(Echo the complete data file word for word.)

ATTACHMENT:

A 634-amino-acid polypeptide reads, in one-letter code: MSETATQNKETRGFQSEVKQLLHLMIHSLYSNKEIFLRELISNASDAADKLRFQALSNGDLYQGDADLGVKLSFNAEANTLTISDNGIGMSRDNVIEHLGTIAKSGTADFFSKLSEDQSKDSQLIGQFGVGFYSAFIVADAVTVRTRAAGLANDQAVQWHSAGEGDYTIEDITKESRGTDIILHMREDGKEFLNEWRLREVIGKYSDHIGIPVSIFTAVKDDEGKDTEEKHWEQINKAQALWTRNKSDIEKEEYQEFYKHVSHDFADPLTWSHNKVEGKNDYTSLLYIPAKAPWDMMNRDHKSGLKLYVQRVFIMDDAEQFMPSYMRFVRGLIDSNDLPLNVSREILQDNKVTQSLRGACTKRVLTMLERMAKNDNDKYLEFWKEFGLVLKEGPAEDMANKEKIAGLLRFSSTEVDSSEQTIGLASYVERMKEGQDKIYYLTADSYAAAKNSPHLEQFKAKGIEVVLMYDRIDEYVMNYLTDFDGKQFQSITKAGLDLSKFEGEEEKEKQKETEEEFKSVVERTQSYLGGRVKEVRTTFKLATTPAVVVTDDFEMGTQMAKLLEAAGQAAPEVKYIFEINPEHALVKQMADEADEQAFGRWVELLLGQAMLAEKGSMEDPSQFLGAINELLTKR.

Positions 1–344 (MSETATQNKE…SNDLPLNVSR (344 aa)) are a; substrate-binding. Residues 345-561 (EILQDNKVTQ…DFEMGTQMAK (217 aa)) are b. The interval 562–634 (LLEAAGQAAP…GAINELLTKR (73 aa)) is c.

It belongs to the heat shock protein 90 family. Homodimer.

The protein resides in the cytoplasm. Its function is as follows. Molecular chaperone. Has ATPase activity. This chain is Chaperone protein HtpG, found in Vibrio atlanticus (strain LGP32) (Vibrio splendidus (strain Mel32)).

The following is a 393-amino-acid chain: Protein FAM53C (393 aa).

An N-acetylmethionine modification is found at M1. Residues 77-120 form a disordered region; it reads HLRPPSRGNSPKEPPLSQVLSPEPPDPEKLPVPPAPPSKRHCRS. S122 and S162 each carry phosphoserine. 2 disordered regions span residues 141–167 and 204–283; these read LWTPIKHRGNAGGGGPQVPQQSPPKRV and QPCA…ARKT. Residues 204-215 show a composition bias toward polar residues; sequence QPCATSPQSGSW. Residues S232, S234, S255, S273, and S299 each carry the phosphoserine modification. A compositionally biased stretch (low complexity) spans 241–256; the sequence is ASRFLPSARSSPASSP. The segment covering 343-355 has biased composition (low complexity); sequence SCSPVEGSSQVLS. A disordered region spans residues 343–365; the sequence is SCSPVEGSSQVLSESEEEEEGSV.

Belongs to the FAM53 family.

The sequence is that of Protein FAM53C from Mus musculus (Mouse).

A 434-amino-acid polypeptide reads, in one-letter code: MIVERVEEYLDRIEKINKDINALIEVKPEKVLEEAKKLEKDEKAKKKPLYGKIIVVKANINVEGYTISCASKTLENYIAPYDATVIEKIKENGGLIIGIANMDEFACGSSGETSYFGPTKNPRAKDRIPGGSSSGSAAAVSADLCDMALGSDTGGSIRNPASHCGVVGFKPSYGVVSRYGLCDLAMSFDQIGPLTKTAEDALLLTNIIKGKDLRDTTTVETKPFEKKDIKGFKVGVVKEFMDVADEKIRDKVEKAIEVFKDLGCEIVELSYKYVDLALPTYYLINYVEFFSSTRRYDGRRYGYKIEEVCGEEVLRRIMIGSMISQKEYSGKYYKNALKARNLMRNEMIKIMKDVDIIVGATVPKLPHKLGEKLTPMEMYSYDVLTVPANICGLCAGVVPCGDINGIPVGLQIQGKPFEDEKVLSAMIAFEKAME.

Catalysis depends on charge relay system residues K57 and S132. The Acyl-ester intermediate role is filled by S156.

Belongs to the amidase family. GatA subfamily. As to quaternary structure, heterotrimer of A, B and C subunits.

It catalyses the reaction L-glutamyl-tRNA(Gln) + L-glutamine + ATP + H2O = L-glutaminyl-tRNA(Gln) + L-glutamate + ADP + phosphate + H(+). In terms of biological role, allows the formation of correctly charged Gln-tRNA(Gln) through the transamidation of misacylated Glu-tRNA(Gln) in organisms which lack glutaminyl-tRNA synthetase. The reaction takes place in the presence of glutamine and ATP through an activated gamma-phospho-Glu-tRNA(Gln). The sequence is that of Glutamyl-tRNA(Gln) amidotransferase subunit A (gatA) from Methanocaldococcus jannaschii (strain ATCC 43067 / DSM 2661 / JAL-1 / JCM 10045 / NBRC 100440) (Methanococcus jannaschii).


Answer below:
A 634-amino-acid polypeptide reads, in one-letter code: MSETATQNKETRGFQSEVKQLLHLMIHSLYSNKEIFLRELISNASDAADKLRFQALSNGDLYQGDADLGVKLSFNAEANTLTISDNGIGMSRDNVIEHLGTIAKSGTADFFSKLSEDQSKDSQLIGQFGVGFYSAFIVADAVTVRTRAAGLANDQAVQWHSAGEGDYTIEDITKESRGTDIILHMREDGKEFLNEWRLREVIGKYSDHIGIPVSIFTAVKDDEGKDTEEKHWEQINKAQALWTRNKSDIEKEEYQEFYKHVSHDFADPLTWSHNKVEGKNDYTSLLYIPAKAPWDMMNRDHKSGLKLYVQRVFIMDDAEQFMPSYMRFVRGLIDSNDLPLNVSREILQDNKVTQSLRGACTKRVLTMLERMAKNDNDKYLEFWKEFGLVLKEGPAEDMANKEKIAGLLRFSSTEVDSSEQTIGLASYVERMKEGQDKIYYLTADSYAAAKNSPHLEQFKAKGIEVVLMYDRIDEYVMNYLTDFDGKQFQSITKAGLDLSKFEGEEEKEKQKETEEEFKSVVERTQSYLGGRVKEVRTTFKLATTPAVVVTDDFEMGTQMAKLLEAAGQAAPEVKYIFEINPEHALVKQMADEADEQAFGRWVELLLGQAMLAEKGSMEDPSQFLGAINELLTKR.

Positions 1–344 (MSETATQNKE…SNDLPLNVSR (344 aa)) are a; substrate-binding. Residues 345-561 (EILQDNKVTQ…DFEMGTQMAK (217 aa)) are b. The interval 562–634 (LLEAAGQAAP…GAINELLTKR (73 aa)) is c.

It belongs to the heat shock protein 90 family. Homodimer.

The protein resides in the cytoplasm. Its function is as follows. Molecular chaperone. Has ATPase activity. This chain is Chaperone protein HtpG, found in Vibrio atlanticus (strain LGP32) (Vibrio splendidus (strain Mel32)).

The following is a 393-amino-acid chain: Protein FAM53C (393 aa).

An N-acetylmethionine modification is found at M1. Residues 77-120 form a disordered region; it reads HLRPPSRGNSPKEPPLSQVLSPEPPDPEKLPVPPAPPSKRHCRS. S122 and S162 each carry phosphoserine. 2 disordered regions span residues 141–167 and 204–283; these read LWTPIKHRGNAGGGGPQVPQQSPPKRV and QPCA…ARKT. Residues 204-215 show a composition bias toward polar residues; sequence QPCATSPQSGSW. Residues S232, S234, S255, S273, and S299 each carry the phosphoserine modification. A compositionally biased stretch (low complexity) spans 241–256; the sequence is ASRFLPSARSSPASSP. The segment covering 343-355 has biased composition (low complexity); sequence SCSPVEGSSQVLS. A disordered region spans residues 343–365; the sequence is SCSPVEGSSQVLSESEEEEEGSV.

Belongs to the FAM53 family.

The sequence is that of Protein FAM53C from Mus musculus (Mouse).

A 434-amino-acid polypeptide reads, in one-letter code: MIVERVEEYLDRIEKINKDINALIEVKPEKVLEEAKKLEKDEKAKKKPLYGKIIVVKANINVEGYTISCASKTLENYIAPYDATVIEKIKENGGLIIGIANMDEFACGSSGETSYFGPTKNPRAKDRIPGGSSSGSAAAVSADLCDMALGSDTGGSIRNPASHCGVVGFKPSYGVVSRYGLCDLAMSFDQIGPLTKTAEDALLLTNIIKGKDLRDTTTVETKPFEKKDIKGFKVGVVKEFMDVADEKIRDKVEKAIEVFKDLGCEIVELSYKYVDLALPTYYLINYVEFFSSTRRYDGRRYGYKIEEVCGEEVLRRIMIGSMISQKEYSGKYYKNALKARNLMRNEMIKIMKDVDIIVGATVPKLPHKLGEKLTPMEMYSYDVLTVPANICGLCAGVVPCGDINGIPVGLQIQGKPFEDEKVLSAMIAFEKAME.

Catalysis depends on charge relay system residues K57 and S132. The Acyl-ester intermediate role is filled by S156.

Belongs to the amidase family. GatA subfamily. As to quaternary structure, heterotrimer of A, B and C subunits.

It catalyses the reaction L-glutamyl-tRNA(Gln) + L-glutamine + ATP + H2O = L-glutaminyl-tRNA(Gln) + L-glutamate + ADP + phosphate + H(+). In terms of biological role, allows the formation of correctly charged Gln-tRNA(Gln) through the transamidation of misacylated Glu-tRNA(Gln) in organisms which lack glutaminyl-tRNA synthetase. The reaction takes place in the presence of glutamine and ATP through an activated gamma-phospho-Glu-tRNA(Gln). The sequence is that of Glutamyl-tRNA(Gln) amidotransferase subunit A (gatA) from Methanocaldococcus jannaschii (strain ATCC 43067 / DSM 2661 / JAL-1 / JCM 10045 / NBRC 100440) (Methanococcus jannaschii).